The CONsolidated Standards Of Reporting Trials (CONSORT) Statement provides a minimum standard set of items to be reported in published clinical trials; it has received widespread recognition within the biomedical publishing community. This research aims to provide an update on the endorsement of CONSORT by high impact medical journals.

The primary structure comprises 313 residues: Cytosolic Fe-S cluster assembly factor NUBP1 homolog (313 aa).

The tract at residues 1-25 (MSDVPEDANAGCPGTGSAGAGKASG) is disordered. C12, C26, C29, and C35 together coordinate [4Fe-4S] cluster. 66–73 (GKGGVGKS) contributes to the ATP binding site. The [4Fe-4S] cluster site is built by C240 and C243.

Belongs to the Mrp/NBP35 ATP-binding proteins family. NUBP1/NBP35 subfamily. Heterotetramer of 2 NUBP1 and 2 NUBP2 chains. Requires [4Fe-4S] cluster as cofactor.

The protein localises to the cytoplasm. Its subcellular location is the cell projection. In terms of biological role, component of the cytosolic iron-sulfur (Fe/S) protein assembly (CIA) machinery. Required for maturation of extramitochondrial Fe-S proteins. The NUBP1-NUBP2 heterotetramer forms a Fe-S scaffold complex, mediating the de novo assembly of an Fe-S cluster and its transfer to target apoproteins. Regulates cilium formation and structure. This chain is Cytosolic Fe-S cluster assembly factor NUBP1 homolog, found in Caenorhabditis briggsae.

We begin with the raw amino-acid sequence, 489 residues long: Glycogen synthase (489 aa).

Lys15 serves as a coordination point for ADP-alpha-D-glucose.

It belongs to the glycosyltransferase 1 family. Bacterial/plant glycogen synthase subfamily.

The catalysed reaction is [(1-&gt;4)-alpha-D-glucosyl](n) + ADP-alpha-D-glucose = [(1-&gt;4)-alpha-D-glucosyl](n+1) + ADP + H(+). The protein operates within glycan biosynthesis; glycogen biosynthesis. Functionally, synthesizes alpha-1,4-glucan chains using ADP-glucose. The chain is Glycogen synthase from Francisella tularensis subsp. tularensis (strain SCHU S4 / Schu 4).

Impact Factor, the pre-eminent performance metric for medical journals, has been criticized for failing to capture the true impact of articles; for favoring methodology papers; for being unduly influenced by statistical outliers; and for examining a period of time too short to capture an article’s long-term importance. Also, in the era of search engines, where readers need not skim through journals to find information, Impact Factor’s emphasis on citation efficiency may be misplaced. A better metric would consider the total number of citations to all papers published by the journal (not just the recent ones), and would not be decremented by the total number of papers published. We propose a metric embodying these principles, “Content Factor”, and examine its performance among leading medical and orthopaedic surgery journals. To remedy Impact Factor’s emphasis on recent citations, Content Factor considers the total number of citations, regardless of the year in which the cited paper was published. To correct for Impact Factor’s emphasis on efficiency, no denominator is employed. Content Factor is thus the total number of citations in a given year to all of the papers previously published in the journal. We found that Content Factor and Impact Factor are poorly correlated. We further surveyed 75 experienced orthopaedic authors and measured their perceptions of the “importance” of various orthopaedic surgery journals. The correlation between the importance score and the Impact Factor was only 0.08; the correlation between the importance score and Content Factor was 0.56. Accordingly, Content Factor better reflects a journal’s “importance”. In sum, while Content Factor cannot be defended as the lone metric of merit, to the extent that performance data informs journal evaluations, Content Factor–an easily obtained and intuitively appealing metric of the journal’s knowledge contribution, not subject to gaming–can be a useful adjunct.